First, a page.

Having written up a second, third or thirtieth draft of any substantial writing project, I find that it benefits from resting a while. Writing and resting work in progress, I may decide not to look at it for, say, four or six months, and meantime take up another project to work on. It is good to have several projects on the go at once, I find, because that keeps me fresh.
Letting a book rest has obvious advantages. The more we write, the better we get, and sometimes, with the passage of a short while, it is very clear where a passage can be improved, which we thought perfect when it was being consigned to its enforced rest. I am grateful for the opportunity to improve, which time offers. After all, where’s the hurry? Unless an editor is actually breathing down our necks, why not slow the pace down and focus more on thoughtful enjoyment? Sometimes, my focus on a daily word count is a bit counter-productive.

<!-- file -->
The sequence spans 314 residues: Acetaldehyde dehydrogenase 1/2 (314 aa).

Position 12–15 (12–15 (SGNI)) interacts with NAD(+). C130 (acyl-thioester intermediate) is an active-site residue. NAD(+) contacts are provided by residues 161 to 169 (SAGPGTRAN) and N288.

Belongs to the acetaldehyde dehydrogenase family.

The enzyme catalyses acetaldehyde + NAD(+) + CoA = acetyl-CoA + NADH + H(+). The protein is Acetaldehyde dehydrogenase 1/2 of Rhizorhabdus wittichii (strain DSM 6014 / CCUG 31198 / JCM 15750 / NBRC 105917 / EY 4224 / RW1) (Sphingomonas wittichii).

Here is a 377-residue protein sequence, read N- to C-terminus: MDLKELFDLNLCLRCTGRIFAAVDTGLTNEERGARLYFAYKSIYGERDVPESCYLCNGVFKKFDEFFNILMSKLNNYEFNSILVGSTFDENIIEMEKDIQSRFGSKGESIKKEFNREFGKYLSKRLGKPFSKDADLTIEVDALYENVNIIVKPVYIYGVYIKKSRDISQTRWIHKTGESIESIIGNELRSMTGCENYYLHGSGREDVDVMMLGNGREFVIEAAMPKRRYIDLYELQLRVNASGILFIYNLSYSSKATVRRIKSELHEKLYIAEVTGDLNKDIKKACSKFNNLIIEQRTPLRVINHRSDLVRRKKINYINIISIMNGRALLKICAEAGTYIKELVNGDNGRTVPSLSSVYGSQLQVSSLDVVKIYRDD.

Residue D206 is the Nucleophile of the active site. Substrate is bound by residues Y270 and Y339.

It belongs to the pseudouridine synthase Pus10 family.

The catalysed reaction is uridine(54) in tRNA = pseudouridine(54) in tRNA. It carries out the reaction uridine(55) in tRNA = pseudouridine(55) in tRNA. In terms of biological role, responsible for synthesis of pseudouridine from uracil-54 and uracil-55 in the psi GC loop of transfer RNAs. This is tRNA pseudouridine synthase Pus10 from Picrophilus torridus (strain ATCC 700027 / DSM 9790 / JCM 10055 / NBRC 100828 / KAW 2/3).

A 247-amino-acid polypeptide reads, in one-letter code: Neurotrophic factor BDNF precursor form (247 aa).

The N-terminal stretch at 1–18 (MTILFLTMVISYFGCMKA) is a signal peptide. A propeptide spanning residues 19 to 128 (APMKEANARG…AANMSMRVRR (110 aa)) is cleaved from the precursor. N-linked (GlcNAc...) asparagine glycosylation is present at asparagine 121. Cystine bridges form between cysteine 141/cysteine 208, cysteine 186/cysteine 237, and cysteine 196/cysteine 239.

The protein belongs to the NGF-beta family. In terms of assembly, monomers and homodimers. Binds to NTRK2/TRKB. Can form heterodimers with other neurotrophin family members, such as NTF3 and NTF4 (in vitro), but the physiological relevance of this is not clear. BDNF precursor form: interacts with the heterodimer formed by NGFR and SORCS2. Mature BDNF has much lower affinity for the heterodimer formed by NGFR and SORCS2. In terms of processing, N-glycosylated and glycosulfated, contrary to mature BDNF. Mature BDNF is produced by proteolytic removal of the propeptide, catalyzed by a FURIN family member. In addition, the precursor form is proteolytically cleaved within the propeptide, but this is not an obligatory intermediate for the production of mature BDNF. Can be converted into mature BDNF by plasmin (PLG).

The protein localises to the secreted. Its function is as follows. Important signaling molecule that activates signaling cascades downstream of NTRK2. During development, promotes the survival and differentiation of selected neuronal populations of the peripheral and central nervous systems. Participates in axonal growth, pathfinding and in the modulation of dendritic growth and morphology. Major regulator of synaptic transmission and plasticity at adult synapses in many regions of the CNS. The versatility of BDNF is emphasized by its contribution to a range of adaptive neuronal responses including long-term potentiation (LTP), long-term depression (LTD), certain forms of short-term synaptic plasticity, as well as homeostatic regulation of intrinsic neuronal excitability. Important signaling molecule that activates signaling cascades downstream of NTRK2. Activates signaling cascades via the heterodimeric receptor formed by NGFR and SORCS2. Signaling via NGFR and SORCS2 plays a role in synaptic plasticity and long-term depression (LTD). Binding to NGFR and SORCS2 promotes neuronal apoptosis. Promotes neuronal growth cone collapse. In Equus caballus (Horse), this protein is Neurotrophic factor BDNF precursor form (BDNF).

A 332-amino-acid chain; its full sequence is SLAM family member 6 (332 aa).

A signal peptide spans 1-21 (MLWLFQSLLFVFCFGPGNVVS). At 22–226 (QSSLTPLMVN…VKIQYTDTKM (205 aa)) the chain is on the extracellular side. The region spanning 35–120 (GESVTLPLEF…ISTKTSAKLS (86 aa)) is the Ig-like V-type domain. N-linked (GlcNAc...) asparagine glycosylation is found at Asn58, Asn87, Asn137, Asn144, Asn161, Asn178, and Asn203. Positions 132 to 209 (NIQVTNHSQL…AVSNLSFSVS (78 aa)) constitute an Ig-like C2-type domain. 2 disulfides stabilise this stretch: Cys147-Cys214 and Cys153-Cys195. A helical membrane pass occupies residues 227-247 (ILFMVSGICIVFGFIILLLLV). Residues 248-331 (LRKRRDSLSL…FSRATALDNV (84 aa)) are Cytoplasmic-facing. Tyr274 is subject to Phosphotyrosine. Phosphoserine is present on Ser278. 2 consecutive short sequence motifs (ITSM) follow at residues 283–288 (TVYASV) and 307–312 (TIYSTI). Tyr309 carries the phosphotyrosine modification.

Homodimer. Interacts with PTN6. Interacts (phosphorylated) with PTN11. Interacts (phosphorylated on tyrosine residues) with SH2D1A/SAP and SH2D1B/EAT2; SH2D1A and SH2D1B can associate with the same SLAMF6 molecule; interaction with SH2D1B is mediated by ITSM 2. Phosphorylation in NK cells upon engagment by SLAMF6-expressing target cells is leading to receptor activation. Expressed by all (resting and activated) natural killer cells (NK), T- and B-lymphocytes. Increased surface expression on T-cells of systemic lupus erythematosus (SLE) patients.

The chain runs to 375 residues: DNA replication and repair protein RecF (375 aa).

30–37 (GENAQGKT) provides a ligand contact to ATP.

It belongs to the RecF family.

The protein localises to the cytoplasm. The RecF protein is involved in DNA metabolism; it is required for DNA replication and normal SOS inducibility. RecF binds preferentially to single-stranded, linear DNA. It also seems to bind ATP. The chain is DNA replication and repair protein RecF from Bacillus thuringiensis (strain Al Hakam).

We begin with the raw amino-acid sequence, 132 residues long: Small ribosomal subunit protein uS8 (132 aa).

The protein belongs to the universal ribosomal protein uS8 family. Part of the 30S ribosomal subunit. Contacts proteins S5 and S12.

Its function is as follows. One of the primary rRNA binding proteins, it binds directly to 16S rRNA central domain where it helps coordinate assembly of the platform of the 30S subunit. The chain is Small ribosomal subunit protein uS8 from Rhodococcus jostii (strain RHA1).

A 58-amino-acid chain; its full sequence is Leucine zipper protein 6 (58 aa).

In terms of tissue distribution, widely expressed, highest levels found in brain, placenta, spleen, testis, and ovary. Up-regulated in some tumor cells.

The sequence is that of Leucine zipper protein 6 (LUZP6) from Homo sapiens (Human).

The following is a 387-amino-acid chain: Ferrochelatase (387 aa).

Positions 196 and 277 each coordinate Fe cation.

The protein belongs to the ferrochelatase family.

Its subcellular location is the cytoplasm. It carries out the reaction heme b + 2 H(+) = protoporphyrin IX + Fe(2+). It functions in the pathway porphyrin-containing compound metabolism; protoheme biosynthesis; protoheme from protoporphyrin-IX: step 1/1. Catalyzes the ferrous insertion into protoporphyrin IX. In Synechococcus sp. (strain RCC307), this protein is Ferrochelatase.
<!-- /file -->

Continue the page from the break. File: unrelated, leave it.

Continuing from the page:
Working alone, I also value the shift in perspective that time offers. Ideas that now feel hopelessly naïve, opinions that are exposed as a little under-proved, and examples that are perhaps just a bit too esoteric, are all easier to spot with a bit of distance. Plot weaknesses are also easier to home in on. It is amazing how often I can read through a piece without spotting that I’ve changed names half way through.
And we writers can be touchy. We don’t like other people to tell us what is ‘wrong’ with our writing; so leaving a book to mature is one way of making sure that when someone doesn’t like our writing, it is for personal, rather than pedantic reasons.
Thanks for reading.